A question that has recently begun to attract more attention from social epistemologists concerns the role of technology in testimony. Wikipedia entries may be testimony, but they have multiple authors; how does this affect the epistemology of Wikipedia-based belief? (See Tollefsen 2009, Fallis 2011, Fricker 2012). ChatGPT and other forms of AI produce reports (or apparent reports) that incorporate results from fully automated search; is this testimony? Some, thinking of testimony as a speech act for which a speaker bears responsibility, deny that AI-produced sentences constitute testimony (see e.g. Goldberg 2020 for a defense of this view regarding instrument-based belief); others embrace the idea of AI-testimony and argue that we ought to extend the epistemology of testimony accordingly (Freiman and Miller 2020, Freiman 2023).

3.2 Peer Disagreement

In many cases of testimony, we believe what another person tells us. But in other cases we disagree with them. When this is so, is it rational for us to continue to hold onto our beliefs with the same degree of confidence as before? Or does rationality require us to reduce our confidence? This would appear to depend on our evidence regarding who is better-placed to reach a correct verdict on the matter at hand. But consider the case in which, prior to the disagreement, one has excellent evidence that one’s interlocutor is an “epistemic peer,” someone who is roughly as likely as oneself to get it right on the matter at hand. What, if anything, does rationality require in this (“peer disagreement”) case?

“Conciliationism” is the view that in peer disagreement (some degree of) modification in one’s confidence is rationally required. Two related considerations seem to support conciliationism: failure to conciliate appears to be objectionably dogmatic, and the disagreement itself seems to constitute some (higher-order) evidence that one has erred. The most demanding version of Conciliationism is the Equal Weight View, according to which one ought to assign equal weight to a peer’s opinion as to one’s own (Christensen 2007, Elga 2007, Feldman 2006, 2007, and Matheson 2015).

Critics of conciliationism offer a number of objections. One presents a charge of self-refutation: since conciliationism itself is a widely-disputed claim, it follows (given conciliation) that if conciliationism is true, we are not in a position to rationally believe it. (For further discussion, see Christensen 2013.) A second criticism derives from the “right reasons” view of Kelly (2005). Suppose that after all evidence has been disclosed two peers continue to disagree over whether interests rates will rise. Since the fact of disagreement itself is not evidence bearing on whether interest rates will rise, it is irrelevant to what one should believe regarding whether interest rates will rise. For this very reason, learning of a peer disagreement should not affect one’s confidence on this topic at all. Rather, what rationality requires here is what rationality requires everywhere: belief in accordance with the relevant evidence. (Titelbaum (2015) offers a version of this argument restricted to the domain of beliefs regarding the norms of rationality themselves.)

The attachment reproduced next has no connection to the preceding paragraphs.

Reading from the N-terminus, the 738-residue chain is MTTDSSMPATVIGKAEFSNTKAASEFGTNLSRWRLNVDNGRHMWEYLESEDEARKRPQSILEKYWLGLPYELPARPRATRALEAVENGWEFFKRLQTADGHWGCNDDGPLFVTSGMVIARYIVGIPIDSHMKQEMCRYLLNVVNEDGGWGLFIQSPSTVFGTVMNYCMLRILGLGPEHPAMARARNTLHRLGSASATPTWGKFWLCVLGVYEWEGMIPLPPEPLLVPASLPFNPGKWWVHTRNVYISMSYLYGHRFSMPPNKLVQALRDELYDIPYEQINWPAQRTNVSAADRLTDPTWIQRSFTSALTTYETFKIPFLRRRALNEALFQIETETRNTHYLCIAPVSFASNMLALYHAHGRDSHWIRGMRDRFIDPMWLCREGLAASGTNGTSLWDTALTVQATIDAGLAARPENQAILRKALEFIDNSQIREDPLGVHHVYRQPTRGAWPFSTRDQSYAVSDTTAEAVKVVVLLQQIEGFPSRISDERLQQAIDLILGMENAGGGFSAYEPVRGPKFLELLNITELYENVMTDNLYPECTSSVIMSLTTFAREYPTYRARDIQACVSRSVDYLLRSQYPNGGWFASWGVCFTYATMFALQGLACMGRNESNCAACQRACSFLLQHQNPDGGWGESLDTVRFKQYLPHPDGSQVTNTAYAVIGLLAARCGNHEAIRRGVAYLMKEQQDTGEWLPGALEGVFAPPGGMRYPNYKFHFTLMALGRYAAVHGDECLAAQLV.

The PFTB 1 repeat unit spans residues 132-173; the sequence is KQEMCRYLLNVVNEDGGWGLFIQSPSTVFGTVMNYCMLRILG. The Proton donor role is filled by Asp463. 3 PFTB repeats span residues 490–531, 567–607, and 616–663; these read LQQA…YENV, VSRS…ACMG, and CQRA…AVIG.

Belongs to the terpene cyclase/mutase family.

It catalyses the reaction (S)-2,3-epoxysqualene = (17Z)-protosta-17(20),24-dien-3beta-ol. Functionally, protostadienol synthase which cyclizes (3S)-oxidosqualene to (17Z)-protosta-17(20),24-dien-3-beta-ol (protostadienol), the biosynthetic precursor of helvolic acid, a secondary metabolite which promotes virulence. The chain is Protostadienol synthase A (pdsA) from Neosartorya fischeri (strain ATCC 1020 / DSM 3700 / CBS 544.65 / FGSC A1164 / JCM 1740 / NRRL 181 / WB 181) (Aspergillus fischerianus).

In a more recent paper, Kelly has developed a third criticism of conciliationism, which calls into question whether rationality requires the same thing in every peer disagreement. Developing what he calls the “Total Evidence View,” Kelly (2010) puts the point this way:

[If] you and I have arrived at our opinions in response to a substantial body of evidence, and your opinion is a reasonable response to the evidence while mine is not, then you are not required to give equal weight to my opinion and to your own. Indeed, one might wonder whether you are required to give any weight to my opinion in such circumstances. (2010: 135)

Lackey (2010) develops a similar “justificationist” position about peer disagreement. According to her view, what rationality requires in a case of peer disagreement is determined by what one’s total evidence supports after one adds the evidence one acquires in the disagreement itself. In some cases, she argues, one’s (post-disagreement) total evidence will require a significant change in one’s degree of confidence, in other cases it will require no change at all, and in still other cases it will require something in between. As we will see, these positions are roughly consistent with more formal, Bayesian approaches to updating beliefs on the credences of others.